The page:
Image 'Fall of Nelson' from 'Histoire du Consulat et de l'Empire, faisant suite a l'Histoire de la Revolution Francaise' 1845.Image courtesy of British Library on Flickr NKCR
The British Navy during Nelson's time was composed of not only British sailors, but many other nationalities. The crews of the ships that fought at Trafalgar included sailors from America, Ireland, Prussia, Sweden, the West Indies, Africa, and even France and Spain against whom the British were fighting. On Nelson's ship HMS Victory there were 22 nationalities involved in fighting on the British side.
Recruiting and manning ships was a continual problem for a ship's captain during the Napoleonic Wars. During peacetime there were sufficient volunteer seamen for the navy, but the opening of hostilities meant that ships which were in mothballs had to be quickly manned.
Experienced seamen were a valuable commodity and returning merchant ships were often intercepted before they docked and the sailors press impressed, or they were sought out in dockside taverns and alehouses. If possible, the press gang preferred not to take 'landlubbers' as they would need training, although volunteers were accepted.
Sailors of non-British nationality were recruited in foreign ports, or transferred allegiance when their ship was taken as a prize in battle.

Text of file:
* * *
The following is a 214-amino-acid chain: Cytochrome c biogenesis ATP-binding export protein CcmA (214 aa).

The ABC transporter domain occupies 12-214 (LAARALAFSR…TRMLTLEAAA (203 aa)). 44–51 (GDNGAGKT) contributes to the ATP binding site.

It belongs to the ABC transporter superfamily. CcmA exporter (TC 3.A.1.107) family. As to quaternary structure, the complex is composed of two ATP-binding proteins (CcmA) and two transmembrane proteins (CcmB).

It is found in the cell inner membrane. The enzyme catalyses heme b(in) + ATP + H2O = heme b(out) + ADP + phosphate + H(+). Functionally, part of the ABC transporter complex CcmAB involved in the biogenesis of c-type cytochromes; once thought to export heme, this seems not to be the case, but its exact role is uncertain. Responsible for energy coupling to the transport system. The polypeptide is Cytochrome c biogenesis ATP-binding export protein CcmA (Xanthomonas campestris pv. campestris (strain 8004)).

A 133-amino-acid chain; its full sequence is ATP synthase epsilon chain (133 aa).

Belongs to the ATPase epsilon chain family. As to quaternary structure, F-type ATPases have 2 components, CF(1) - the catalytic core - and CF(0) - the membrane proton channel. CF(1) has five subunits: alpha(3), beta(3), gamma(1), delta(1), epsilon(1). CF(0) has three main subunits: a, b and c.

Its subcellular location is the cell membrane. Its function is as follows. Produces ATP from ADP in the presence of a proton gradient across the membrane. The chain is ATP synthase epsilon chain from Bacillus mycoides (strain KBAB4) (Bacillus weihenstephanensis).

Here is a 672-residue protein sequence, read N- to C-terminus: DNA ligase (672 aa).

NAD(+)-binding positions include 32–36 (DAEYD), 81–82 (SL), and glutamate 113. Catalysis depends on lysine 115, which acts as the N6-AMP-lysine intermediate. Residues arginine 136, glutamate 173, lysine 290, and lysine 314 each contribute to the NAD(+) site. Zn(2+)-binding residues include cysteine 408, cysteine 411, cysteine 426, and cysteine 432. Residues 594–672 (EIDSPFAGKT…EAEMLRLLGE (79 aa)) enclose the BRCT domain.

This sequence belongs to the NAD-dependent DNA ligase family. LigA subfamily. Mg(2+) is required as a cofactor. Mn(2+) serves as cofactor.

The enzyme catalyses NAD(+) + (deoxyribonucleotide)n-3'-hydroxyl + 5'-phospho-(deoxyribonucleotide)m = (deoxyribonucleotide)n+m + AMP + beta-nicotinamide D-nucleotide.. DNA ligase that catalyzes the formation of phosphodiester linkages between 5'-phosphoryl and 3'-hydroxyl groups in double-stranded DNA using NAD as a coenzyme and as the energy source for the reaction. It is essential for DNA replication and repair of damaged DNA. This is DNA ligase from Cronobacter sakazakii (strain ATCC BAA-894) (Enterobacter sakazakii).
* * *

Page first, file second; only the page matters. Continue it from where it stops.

At the Battle of Trafalgar in 1805, over 18,000 sailors and marines fought on the British side. Their names have now been collated into a database at The National Archives. The information has been extracted from ships' musters, survey returns, pensioners' records and certificates of service, while some of the information is sketchy and may be inaccurate, it does give an indication of multi-national crews.
Apart from English, Welsh and Scottish, the Irish were by far the largest contingent with over 3573 men indicating that Ireland was their place of birth. There were over 361 American born sailors. There are examples of Swedes (78), Norwegians (25), Prussians (23), Russians (9), Maltese (25), and Italians (115).
From France there were 20, and Spain 8. Even from land-locked Austria there were at least 5.
From Canada, particularity Newfoundland and Nova Scotia, 31 men. 17 are listed as born in Africa. They were all probably black although race is not given. Similarly 123 from the West Indies. Probably all former slaves, now free men and sailors. One appears in Denis Dighton's painting 'The Fall of Nelson'. Albeit 20 years after the battle, it is an acknowledgment that they served in the navy at the time. (Click on the top part of the link to view the image at the National Maritime Museum. [we have no control on the layout of this link])
How each of these men came to be serving in the British Navy would be a fascinating story to research and tell.
Newspaper archives are now a very important source of information for researching your family tree.
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Ebay is a good source of old images of Essex towns and villages. If you're looking for pictures to add to your family tree album, then try one of the auctions, or there are several 'Buy It Now' shops offering postcards which have been touched up and improved - so if you're unsure about bidding, try these. Link already formatted for Essex Postcards. Browse through or type the name of the location in the Ebay search box.